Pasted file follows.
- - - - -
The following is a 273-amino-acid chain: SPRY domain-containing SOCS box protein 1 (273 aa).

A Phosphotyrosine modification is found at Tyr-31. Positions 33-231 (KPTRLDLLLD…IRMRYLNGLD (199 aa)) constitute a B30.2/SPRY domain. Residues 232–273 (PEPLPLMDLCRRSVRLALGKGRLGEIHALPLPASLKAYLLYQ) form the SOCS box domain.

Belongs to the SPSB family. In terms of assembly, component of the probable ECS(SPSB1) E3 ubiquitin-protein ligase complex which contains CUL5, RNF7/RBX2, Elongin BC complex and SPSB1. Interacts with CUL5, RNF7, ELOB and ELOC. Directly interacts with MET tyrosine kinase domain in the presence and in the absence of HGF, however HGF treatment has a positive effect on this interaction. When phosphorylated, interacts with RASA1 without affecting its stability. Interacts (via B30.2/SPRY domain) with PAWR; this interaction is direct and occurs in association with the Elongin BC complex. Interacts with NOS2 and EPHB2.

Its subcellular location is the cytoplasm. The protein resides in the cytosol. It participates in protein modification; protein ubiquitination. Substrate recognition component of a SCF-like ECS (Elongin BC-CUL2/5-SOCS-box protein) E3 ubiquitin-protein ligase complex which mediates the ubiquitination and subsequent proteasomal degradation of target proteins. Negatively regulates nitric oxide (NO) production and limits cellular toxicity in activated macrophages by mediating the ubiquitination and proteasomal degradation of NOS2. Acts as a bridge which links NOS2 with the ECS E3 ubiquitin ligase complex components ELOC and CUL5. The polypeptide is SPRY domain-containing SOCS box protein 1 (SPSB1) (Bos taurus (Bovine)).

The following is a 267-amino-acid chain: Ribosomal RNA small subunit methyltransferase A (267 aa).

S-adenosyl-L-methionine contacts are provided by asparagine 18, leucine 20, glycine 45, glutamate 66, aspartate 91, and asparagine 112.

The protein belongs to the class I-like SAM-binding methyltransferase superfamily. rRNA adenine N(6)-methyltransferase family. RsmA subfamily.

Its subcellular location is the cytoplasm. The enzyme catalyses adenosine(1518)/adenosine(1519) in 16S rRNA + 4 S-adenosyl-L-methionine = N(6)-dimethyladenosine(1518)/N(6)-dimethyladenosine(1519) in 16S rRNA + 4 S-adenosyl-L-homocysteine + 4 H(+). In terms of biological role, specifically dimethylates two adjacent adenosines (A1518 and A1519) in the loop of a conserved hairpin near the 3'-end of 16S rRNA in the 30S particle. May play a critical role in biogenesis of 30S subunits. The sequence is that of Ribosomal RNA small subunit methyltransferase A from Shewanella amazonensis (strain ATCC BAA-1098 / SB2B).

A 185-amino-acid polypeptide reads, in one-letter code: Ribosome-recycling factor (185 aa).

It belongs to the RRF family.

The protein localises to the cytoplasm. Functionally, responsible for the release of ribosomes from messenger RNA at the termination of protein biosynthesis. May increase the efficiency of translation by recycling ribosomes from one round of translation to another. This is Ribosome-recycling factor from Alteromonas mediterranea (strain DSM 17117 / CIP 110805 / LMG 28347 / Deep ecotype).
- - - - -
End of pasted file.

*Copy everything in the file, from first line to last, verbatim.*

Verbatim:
The following is a 273-amino-acid chain: SPRY domain-containing SOCS box protein 1 (273 aa).

A Phosphotyrosine modification is found at Tyr-31. Positions 33-231 (KPTRLDLLLD…IRMRYLNGLD (199 aa)) constitute a B30.2/SPRY domain. Residues 232–273 (PEPLPLMDLCRRSVRLALGKGRLGEIHALPLPASLKAYLLYQ) form the SOCS box domain.

Belongs to the SPSB family. In terms of assembly, component of the probable ECS(SPSB1) E3 ubiquitin-protein ligase complex which contains CUL5, RNF7/RBX2, Elongin BC complex and SPSB1. Interacts with CUL5, RNF7, ELOB and ELOC. Directly interacts with MET tyrosine kinase domain in the presence and in the absence of HGF, however HGF treatment has a positive effect on this interaction. When phosphorylated, interacts with RASA1 without affecting its stability. Interacts (via B30.2/SPRY domain) with PAWR; this interaction is direct and occurs in association with the Elongin BC complex. Interacts with NOS2 and EPHB2.

Its subcellular location is the cytoplasm. The protein resides in the cytosol. It participates in protein modification; protein ubiquitination. Substrate recognition component of a SCF-like ECS (Elongin BC-CUL2/5-SOCS-box protein) E3 ubiquitin-protein ligase complex which mediates the ubiquitination and subsequent proteasomal degradation of target proteins. Negatively regulates nitric oxide (NO) production and limits cellular toxicity in activated macrophages by mediating the ubiquitination and proteasomal degradation of NOS2. Acts as a bridge which links NOS2 with the ECS E3 ubiquitin ligase complex components ELOC and CUL5. The polypeptide is SPRY domain-containing SOCS box protein 1 (SPSB1) (Bos taurus (Bovine)).

The following is a 267-amino-acid chain: Ribosomal RNA small subunit methyltransferase A (267 aa).

S-adenosyl-L-methionine contacts are provided by asparagine 18, leucine 20, glycine 45, glutamate 66, aspartate 91, and asparagine 112.

The protein belongs to the class I-like SAM-binding methyltransferase superfamily. rRNA adenine N(6)-methyltransferase family. RsmA subfamily.

Its subcellular location is the cytoplasm. The enzyme catalyses adenosine(1518)/adenosine(1519) in 16S rRNA + 4 S-adenosyl-L-methionine = N(6)-dimethyladenosine(1518)/N(6)-dimethyladenosine(1519) in 16S rRNA + 4 S-adenosyl-L-homocysteine + 4 H(+). In terms of biological role, specifically dimethylates two adjacent adenosines (A1518 and A1519) in the loop of a conserved hairpin near the 3'-end of 16S rRNA in the 30S particle. May play a critical role in biogenesis of 30S subunits. The sequence is that of Ribosomal RNA small subunit methyltransferase A from Shewanella amazonensis (strain ATCC BAA-1098 / SB2B).

A 185-amino-acid polypeptide reads, in one-letter code: Ribosome-recycling factor (185 aa).

It belongs to the RRF family.

The protein localises to the cytoplasm. Functionally, responsible for the release of ribosomes from messenger RNA at the termination of protein biosynthesis. May increase the efficiency of translation by recycling ribosomes from one round of translation to another. This is Ribosome-recycling factor from Alteromonas mediterranea (strain DSM 17117 / CIP 110805 / LMG 28347 / Deep ecotype).